Annirudha Chowdhury/Mint
Annirudha Chowdhury/Mint

Banking: where angels fear to tread

While many stocks are trading below their book value and appear ripe for the picking, a prudent investor should consider the following things

Banking stocks have got a bad name in recent times and not without reason. There was an investor exodus after skeletons in the form of bad loans came falling out of the cupboard. Yes, the Nifty PSU Banking Index has rallied 23% since its low point at the end of February, but this just indicates two things. One, stocks had been that badly battered; and two, this is because of central bank rules like relaxation in norms for recognising tier 1 capital.

It is not just public sector banks (PSBs); even private sector banks, which so far appeared to be immune to the non-performing assets (NPAs) meltdown, are now succumbing to it. ICICI Bank Ltd and Axis Bank Ltd being prime examples as their March quarter earnings show.

While many stocks are trading below their book value and appear ripe for the picking, a prudent investor should consider the following things.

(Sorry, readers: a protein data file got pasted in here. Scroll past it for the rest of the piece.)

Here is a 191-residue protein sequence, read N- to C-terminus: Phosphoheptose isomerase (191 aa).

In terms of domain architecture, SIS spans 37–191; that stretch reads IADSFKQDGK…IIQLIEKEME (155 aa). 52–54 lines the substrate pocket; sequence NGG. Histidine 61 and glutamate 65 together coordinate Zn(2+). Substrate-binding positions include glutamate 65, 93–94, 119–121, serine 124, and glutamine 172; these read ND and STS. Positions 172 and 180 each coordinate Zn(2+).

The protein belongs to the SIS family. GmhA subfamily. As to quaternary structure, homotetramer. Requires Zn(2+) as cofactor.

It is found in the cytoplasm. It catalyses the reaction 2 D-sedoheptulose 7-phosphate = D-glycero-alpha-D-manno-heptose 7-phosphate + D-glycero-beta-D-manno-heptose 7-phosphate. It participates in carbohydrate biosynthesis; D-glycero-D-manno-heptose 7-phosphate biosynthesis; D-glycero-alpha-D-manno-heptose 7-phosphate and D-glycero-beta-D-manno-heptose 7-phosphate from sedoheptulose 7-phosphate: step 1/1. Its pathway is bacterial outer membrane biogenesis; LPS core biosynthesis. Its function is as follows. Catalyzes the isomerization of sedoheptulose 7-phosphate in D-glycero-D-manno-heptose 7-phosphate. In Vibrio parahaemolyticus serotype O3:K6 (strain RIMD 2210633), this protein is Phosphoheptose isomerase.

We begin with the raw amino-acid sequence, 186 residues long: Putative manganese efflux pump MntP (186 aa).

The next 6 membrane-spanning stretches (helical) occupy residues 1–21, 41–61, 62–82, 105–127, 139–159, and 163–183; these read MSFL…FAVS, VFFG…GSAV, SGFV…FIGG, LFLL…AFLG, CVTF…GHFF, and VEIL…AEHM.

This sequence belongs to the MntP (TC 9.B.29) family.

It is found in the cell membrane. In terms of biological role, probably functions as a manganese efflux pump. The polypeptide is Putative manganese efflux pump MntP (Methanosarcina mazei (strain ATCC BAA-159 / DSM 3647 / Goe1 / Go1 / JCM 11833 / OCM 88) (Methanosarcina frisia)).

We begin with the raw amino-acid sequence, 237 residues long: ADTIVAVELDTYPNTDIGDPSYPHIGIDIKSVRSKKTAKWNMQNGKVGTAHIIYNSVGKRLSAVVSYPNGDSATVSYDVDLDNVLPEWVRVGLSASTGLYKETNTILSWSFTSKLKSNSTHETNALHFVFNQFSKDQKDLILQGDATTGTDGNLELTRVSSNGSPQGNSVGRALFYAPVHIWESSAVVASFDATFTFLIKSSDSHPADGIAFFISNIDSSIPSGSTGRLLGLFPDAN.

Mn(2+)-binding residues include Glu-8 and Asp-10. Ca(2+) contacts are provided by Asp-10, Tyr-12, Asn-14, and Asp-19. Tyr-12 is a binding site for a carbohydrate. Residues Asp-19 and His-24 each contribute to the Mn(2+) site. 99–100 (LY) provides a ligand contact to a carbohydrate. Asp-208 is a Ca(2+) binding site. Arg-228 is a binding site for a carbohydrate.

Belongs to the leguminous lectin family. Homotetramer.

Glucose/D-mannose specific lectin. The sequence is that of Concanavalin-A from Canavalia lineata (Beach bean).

First, the clean-up exercise by Reserve Bank of India has led to a surge in bad loans in the past quarter and this is expected to continue into FY17. “We anticipate that the non-performing loan ratios of Indian banks with high exposure to troubled sectors will continue to rise, and credit costs of banks with a backlog of provisions will increase," said Amit Pandey, credit analyst at Standard & Poor’s.

The slippages from large corporate advances are estimated to be in the region of 2.1 trillion for the system between January 2016 and March 2017, with gross NPAs rising to 7.7% in FY17 from 6.8% in FY16 (see chart: NPAs and Slippages to remain high), according to Crisil Ratings estimates. There could also be some stress from banks’ small- and medium-sized enterprise portfolios.

Second, despite the relaxation of capital norms, the banking system will still need further 1.6 trillion in the near term to provide for the stress in the system, according to analysts.

Third, PSBs may not be able to easily pass on the recent rate cut. “Monetary transmission after the 25 basis points cut in April will depend on the PSBs’ ability to cut deposit rates, which remains challenging in the near term," said Siddharth Purohit, analyst, Angel Broking. One basis point is one-hundredth of a percentage point.

While banks have announced marginal cost of funds-based lending rate, the new benchmark lending rates are still close to their base rate and at least 40 bps below commercial paper rates. Demand for short-term loans from companies may not shift to banks from the money market soon. So, credit growth will remain sluggish. Analysts expect credit growth to remain in 11-13% range, recovering marginally from decade lows. This is because capacity utilisation remains low and private investments are yet to take off.